Subsequent investigations have shown that anaphylaxis is an immunologically mediated event, most commonly associated with production of IgE antibodies in humans.[3] Animal models have shown that both IgE and IgG antibody classes can trigger anaphylaxis. Mast cells and basophils possess the high affinity IgE receptor, FcεR1, and release mediators of anaphylaxis, including histamine, tryptase, carboxypeptidase A, prostaglandin D2, leukotrienes, and platelet-activating factor (PAF) following activation.[4]

Anaphylaxis is a serious and impressive immunologic reaction with an abrupt, and often unexpected, onset and potentially rapid, fatal outcome if untreated.

Characteristics of Anaphylaxis

Table 1A review of 1,865 patients compiled the approximate frequency of the symptoms and signs characteristic of anaphylaxis (Table 1).[5] Cutaneous findings were most frequent, and 90% of patients undergoing an anaphylactic reaction showed skin changes such as urticaria, angioedema, flushing, and pruritus. Circulatory symptoms, such as dizziness, syncope, and hypotension, were experienced by 30% to 35% of patients, and these were clearly the most alarming, since they signaled impending circulatory collapse.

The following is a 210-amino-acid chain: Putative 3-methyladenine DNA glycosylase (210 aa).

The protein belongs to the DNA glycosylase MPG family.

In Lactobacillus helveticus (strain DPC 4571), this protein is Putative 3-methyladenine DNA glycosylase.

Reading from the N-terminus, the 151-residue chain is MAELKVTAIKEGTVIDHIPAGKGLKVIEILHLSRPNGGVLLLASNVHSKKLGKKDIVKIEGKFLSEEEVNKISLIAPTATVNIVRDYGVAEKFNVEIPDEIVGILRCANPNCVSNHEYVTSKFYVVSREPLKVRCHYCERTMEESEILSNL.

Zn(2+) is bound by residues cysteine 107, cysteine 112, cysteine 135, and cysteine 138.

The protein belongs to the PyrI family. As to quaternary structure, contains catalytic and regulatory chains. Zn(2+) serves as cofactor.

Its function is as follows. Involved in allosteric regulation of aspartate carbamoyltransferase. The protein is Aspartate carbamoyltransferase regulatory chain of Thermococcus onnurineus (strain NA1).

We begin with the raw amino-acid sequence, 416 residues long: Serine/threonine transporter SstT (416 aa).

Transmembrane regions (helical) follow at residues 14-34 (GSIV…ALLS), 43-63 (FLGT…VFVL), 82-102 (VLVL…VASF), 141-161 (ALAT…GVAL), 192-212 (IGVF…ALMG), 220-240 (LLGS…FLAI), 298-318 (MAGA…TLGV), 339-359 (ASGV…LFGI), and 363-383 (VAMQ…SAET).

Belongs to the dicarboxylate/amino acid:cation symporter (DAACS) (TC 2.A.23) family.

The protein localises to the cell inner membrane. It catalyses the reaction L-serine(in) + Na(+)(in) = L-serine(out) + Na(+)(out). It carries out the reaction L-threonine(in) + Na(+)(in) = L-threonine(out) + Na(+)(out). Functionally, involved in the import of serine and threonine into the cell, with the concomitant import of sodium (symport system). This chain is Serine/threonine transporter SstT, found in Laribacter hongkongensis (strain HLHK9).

Diagnosis of Anaphylaxis

Table 2An expert panel of clinicians and investigators concerned with immediate hypersensitivity reactions proposed criteria for the diagnosis of anaphylaxis (Table 2).[6] These criteria include an acute onset of illness, within minutes to hours, associated skin or mucosal involvement with hives, pruritus, or fl ushing, and either respiratory symptoms, such as dyspnea, wheezing, or bronchospasm, or a circulatory component with reduced blood pressure. Specifically, a systolic blood pressure of 90 mm Hg or less, or a 30% decrease in systolic blood pressure, qualifies as a criterion for the diagnosis of anaphylaxis.